I adore books that have food details. I like to know what the characters are eating. Even better, I like to know what they’re cooking and baking. And if there’s a food or feast that plays a prominent role in the plot, I’m hooked.
Turns out, these are the sorts of books I enjoy writing, as well. My novel, Giant Pumpkin Suite, has a grandmother who is quite dedicated to the culinary arts. And my picture book, Around the Table that Grandad Built, is entirely about food and gathering people to eat.
The novel I’m currently working on features a particular spice: cardamom. Full disclosure: I love cardamom. Sometimes when I just need a lift, I put some cardamom pods in my mortar and pestle and grind them up for fun — the smell alone can change the course of a day! If I could, I’d plant it in my garden.
Cardamom is a perennial in the ginger family. It grows wild in India and Sri Lanka, and is cultivated in other consistently warm countries like Guatemala and Tanzania, two of the leading producers of the spice here in the twenty-first century. It would not survive in my Minnesota garden, alas.
But cardamom is a common ingredient in Scandinavian baking, chai tea, Somali tea, and East Indian curries, all of which are favorite foods of mine, and all of which are readily available in Minnesota, so I manage to indulge regularly. Cardamom can be found in many cultures, actually — Chinese medicine, Ethiopian and Eritrean cuisines, and the foods, teas and coffees of most Arab countries, just to name a few. Such an interesting spice — at home in so many foods!
Cardamom is in the working title of my novel and is featured in all kinds of food and drink over the course of the book’s plot. I’ve been doing some cooking and baking experimentation along side the writing, which my family appreciates.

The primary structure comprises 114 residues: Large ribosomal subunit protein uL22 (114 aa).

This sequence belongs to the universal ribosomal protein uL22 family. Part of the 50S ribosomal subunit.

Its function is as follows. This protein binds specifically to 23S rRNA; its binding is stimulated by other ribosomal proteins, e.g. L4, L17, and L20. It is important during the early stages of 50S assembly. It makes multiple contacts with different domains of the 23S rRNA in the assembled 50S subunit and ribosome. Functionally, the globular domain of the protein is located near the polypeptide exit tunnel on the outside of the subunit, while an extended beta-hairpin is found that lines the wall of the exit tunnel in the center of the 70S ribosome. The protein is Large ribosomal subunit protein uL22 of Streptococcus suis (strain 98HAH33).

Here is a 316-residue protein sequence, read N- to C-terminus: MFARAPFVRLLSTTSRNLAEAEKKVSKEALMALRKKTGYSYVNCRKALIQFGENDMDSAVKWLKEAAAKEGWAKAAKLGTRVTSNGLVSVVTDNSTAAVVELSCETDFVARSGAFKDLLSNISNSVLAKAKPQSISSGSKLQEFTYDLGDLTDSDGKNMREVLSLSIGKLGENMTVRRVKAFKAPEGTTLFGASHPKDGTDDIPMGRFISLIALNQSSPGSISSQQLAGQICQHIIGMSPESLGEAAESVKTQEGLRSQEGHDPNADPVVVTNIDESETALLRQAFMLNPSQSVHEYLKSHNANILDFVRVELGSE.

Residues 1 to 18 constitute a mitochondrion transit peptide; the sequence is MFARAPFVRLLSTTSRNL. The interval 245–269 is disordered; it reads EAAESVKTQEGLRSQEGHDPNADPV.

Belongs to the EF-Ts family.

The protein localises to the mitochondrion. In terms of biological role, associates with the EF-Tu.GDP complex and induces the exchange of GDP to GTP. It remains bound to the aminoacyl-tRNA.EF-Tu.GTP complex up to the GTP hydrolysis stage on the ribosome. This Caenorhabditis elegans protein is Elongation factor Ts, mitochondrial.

We love scones at our house and I’ve tried a number of recipes, borrowing certain parts from each to make my own recipe. This is the one we’ve landed on at our house — so easy and smells heavenly.
2 cups of unbleached all-purpose flour
½ cup of whole wheat flour
½ cup packed light brown sugar
1 ½ teaspoon baking powder
½ teaspoon baking soda
½ teaspoon of freshly ground cardamom (It’s tempting to put in more — don’t! Cardamom is best subtly applied! And if you can’t find it to grind yourself, just buy it ground — fresh as you can find it.)
Pinch of cinnamon (optional)
½ cup butter
1 Tablespoon of vanilla extract (vanilla paste is even better!)
Just a swallow over ¾ cup of cold buttermilk
Preheat the oven to 400 degrees. Bake on the middle rack position. Use parchment paper for ease of clean-up and evenly browned scone bottoms.
- In a food processor, combine the dry ingredients and pulse to combine. Cut the butter into tablespoon sized portions and add to the dry ingredients. Pulse until there are pea sized crumbs. Work quickly! It’s like pie crust — you don’t want the butter to get warm. (And yes, you could do this by hand, just like you do with pie crust, but I like the ease and uniform results of the food processor.)
- Whisk together the buttermilk and vanilla. Add these liquids to the buttery dry ingredients and mix just until the dough comes together — do not over mix!
- Turn the dough out onto a floured surface and knead just enough to get the dry pieces incorporated — do this quickly as you don’t want the butter to warm. Flatten into a 7−8” round and cut into pie shaped wedges. Place the resulting triangular scones on the baking sheet, leaving plenty of room around each. (They won’t expand much, but they need to brown evenly and so don’t like to be crowded.)
- Bake 15 – 20 minutes until golden brown. While they cool a bit, make yourself some Somali Tea, or Chai Tea to go with your scones — your house will smell heavenly!
You can find wonderful tea recipes replete with historic and cultural detail here:
These scones will warm up nicely in the oven or toaster oven the next day. If you have leftovers…